A small but vocal group of recovering Hulkamaniacs has launched a public crusade against what they call “Hogan’s propaganda campaign for prayer and vitamins.”
The group, known as the Truthamaniacs, contend that Hogan “misled millions of youth on the false pretenses that saying prayers and eating vitamins would make them successful.”
In reality, the group says, both prayer and vitamins have been proven by peer-reviewed scientific study to have little-to-no real efficacy.
“At best, prayer and vitamins are useless but harmless placebos” said former Hulkamaniac and group leader Toby Gilbert of Seattle.
“At worst, prayer and vitamins are deceptive panaceas that have damaging effects on both physical and mental health. Either way, Hulk Hogan should never have promoted their use to young people worldwide.”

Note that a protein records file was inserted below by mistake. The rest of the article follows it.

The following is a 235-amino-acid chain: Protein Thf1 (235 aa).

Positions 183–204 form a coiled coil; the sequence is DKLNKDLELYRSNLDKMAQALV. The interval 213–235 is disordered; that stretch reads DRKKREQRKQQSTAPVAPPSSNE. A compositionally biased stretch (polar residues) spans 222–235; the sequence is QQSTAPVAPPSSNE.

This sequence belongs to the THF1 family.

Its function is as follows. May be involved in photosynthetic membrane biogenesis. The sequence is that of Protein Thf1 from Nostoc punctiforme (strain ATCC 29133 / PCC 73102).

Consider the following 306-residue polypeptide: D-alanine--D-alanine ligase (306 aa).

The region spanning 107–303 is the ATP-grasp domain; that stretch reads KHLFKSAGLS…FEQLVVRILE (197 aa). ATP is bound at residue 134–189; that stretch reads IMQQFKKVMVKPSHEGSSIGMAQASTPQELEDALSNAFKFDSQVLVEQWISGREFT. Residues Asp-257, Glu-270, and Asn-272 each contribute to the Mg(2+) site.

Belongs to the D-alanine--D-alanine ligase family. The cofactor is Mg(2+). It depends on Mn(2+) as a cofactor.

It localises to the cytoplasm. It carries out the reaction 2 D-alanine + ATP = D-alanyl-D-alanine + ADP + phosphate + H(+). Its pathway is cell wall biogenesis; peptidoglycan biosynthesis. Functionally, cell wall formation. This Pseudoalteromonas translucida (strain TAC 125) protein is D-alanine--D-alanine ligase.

Gilbert says he and the other two-dozen lobbyists in the group are all former Hulkamaniacs who finally “gave up on the lies” propagated by Hogan during the 1980s.
“As a kid, I said my prayers, ate my vitamins and even lifted weights, just like Hogan told us,” said Gilbert. “Now I’m an overweight night manager at Denny’s. Where’s my fame and fortune, Hulk?”
A spokesperson for WWE denies a person named “Hulk Hogan” ever existed.